The Biden administration will invest $ 785 million to help stop the spread of coronavirus in some of the most vulnerable populations by building confidence in vaccines and helping to establish a more diverse public health workforce, officials said Wednesday.
The influx of money will be focused on colored communities, rural areas, people with disabilities and low-income populations.
“The funds will support community-based organizations that continue to build vaccine trust across color communities, rural and low-income populations. pandemic, ” Marcella Nunez-SmithMarcella Nunez-SmithBiden Administration Reveals Network of Community Leaders to Call for COVID-19 Vaccinations Overnight Health Care: White House Sends Coronavirus Vaccines Directly to Community Health Centers | WHO: ‘Unlikely’ that COVID-19 came from a laboratory | Uber and Walgreens Offer Free Trips to COVID Vaccine Sites White House to Send COVID-19 Vaccines Directly to Local Health Centers MORE, chairman of the White House COVID-19 Health Equity Task Force, said during a briefing.
The funding will help build the pipeline of health professionals in the most underserved communities. The Indian healthcare system will have funds set aside to hire more school nurses, and community-based organizations will have more resources to help address barriers to being vaccinated in underserved communities.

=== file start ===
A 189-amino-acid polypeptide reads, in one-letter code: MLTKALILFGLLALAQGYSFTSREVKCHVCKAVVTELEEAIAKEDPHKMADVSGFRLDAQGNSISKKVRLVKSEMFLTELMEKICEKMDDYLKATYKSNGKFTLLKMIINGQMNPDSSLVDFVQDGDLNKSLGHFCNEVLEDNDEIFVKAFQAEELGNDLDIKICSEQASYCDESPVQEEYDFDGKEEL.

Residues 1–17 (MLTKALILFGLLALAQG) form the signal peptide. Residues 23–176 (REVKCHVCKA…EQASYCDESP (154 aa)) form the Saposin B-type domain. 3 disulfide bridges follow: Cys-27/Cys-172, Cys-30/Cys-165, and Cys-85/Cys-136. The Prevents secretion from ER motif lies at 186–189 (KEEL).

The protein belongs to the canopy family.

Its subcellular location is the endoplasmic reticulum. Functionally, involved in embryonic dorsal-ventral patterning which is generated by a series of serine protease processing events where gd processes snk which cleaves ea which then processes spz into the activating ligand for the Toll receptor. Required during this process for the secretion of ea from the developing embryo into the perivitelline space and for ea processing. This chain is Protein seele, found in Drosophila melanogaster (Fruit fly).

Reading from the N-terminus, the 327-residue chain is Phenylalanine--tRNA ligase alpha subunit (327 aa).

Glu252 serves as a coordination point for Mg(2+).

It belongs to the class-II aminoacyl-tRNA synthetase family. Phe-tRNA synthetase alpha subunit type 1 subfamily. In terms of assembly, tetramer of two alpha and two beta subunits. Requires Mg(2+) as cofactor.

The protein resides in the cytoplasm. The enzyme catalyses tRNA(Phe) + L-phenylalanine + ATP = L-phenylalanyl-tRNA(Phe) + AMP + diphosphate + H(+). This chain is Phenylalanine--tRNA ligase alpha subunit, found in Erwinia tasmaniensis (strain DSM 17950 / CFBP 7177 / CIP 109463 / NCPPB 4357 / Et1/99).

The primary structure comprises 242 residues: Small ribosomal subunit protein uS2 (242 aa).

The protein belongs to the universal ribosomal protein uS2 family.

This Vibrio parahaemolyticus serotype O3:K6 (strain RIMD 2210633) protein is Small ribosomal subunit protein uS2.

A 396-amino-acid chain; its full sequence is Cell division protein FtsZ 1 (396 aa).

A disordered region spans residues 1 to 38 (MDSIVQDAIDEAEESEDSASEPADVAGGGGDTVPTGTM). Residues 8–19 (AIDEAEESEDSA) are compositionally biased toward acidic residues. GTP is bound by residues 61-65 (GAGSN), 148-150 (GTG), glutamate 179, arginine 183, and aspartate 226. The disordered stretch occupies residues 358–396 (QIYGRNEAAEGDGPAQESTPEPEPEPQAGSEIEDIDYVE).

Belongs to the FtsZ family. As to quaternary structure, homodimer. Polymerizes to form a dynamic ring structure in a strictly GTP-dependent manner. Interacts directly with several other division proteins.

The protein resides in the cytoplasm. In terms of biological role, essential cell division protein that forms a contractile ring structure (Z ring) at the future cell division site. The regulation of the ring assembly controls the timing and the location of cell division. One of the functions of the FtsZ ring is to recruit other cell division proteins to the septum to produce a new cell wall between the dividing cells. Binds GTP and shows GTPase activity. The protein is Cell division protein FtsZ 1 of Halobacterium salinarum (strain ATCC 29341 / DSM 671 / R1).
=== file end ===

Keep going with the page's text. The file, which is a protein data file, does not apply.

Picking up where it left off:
White House COVID-19 Response Coordinator Jeff ZientsJeff ZientsFederal Workers’ Association asks Biden to postpone vaccination deadline More than 360,000 children under 12 have been vaccinated: CDC data Biden encourages parents to vaccinate their eligible children MORE said the additional funding is a direct response to the task force’s recommendations to help eradicate health inequalities and support underserved communities.
The task force delivered a final report on Wednesday, and more than 80 percent of its recommendations have been implemented, Nunez-Smith said.
She added that the extra money will build on the billions of dollars already invested in stock-focused programs by the administration to protect the hardest hit and most vulnerable communities.
“Health is mission-critical for the Biden-Harris administration,” Nunez-Smith said. “There is no credible path to a new normal without it.”
The White House aims to try to close the gap in how different sections of the population have been affected by the pandemic, particularly with vaccinations, and Nunez-Smith and Zients said the effort has been successful.
“The latest survey from the Kaiser Family Foundation showed that at least 73 percent of black adults, 72 percent of white adults, and 70 percent of Hispanic adults had had their first shot by mid-October,” Zients said. “Now we have more work to do, but it is a significant step forward that we can build on.”
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